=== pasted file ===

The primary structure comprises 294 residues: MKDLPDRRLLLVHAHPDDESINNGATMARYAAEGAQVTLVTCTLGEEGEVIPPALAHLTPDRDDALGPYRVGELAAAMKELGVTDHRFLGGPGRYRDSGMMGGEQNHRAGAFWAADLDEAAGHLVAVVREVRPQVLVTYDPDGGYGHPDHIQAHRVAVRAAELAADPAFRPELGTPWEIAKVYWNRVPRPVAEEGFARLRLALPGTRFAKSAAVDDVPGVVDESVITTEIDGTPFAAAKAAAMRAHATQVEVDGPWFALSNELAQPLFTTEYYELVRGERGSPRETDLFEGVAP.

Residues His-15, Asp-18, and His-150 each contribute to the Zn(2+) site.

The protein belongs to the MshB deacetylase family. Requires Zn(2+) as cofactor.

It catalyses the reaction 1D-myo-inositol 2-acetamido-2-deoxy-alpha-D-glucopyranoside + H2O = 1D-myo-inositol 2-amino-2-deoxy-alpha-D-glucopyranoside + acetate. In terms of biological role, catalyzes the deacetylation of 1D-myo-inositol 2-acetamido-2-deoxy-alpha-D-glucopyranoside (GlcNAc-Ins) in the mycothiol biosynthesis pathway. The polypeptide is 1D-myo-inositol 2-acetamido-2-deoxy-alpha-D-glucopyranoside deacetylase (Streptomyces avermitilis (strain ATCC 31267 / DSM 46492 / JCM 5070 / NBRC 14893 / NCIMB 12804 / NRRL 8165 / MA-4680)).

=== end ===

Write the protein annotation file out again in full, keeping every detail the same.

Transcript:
The primary structure comprises 294 residues: MKDLPDRRLLLVHAHPDDESINNGATMARYAAEGAQVTLVTCTLGEEGEVIPPALAHLTPDRDDALGPYRVGELAAAMKELGVTDHRFLGGPGRYRDSGMMGGEQNHRAGAFWAADLDEAAGHLVAVVREVRPQVLVTYDPDGGYGHPDHIQAHRVAVRAAELAADPAFRPELGTPWEIAKVYWNRVPRPVAEEGFARLRLALPGTRFAKSAAVDDVPGVVDESVITTEIDGTPFAAAKAAAMRAHATQVEVDGPWFALSNELAQPLFTTEYYELVRGERGSPRETDLFEGVAP.

Residues His-15, Asp-18, and His-150 each contribute to the Zn(2+) site.

The protein belongs to the MshB deacetylase family. Requires Zn(2+) as cofactor.

It catalyses the reaction 1D-myo-inositol 2-acetamido-2-deoxy-alpha-D-glucopyranoside + H2O = 1D-myo-inositol 2-amino-2-deoxy-alpha-D-glucopyranoside + acetate. In terms of biological role, catalyzes the deacetylation of 1D-myo-inositol 2-acetamido-2-deoxy-alpha-D-glucopyranoside (GlcNAc-Ins) in the mycothiol biosynthesis pathway. The polypeptide is 1D-myo-inositol 2-acetamido-2-deoxy-alpha-D-glucopyranoside deacetylase (Streptomyces avermitilis (strain ATCC 31267 / DSM 46492 / JCM 5070 / NBRC 14893 / NCIMB 12804 / NRRL 8165 / MA-4680)).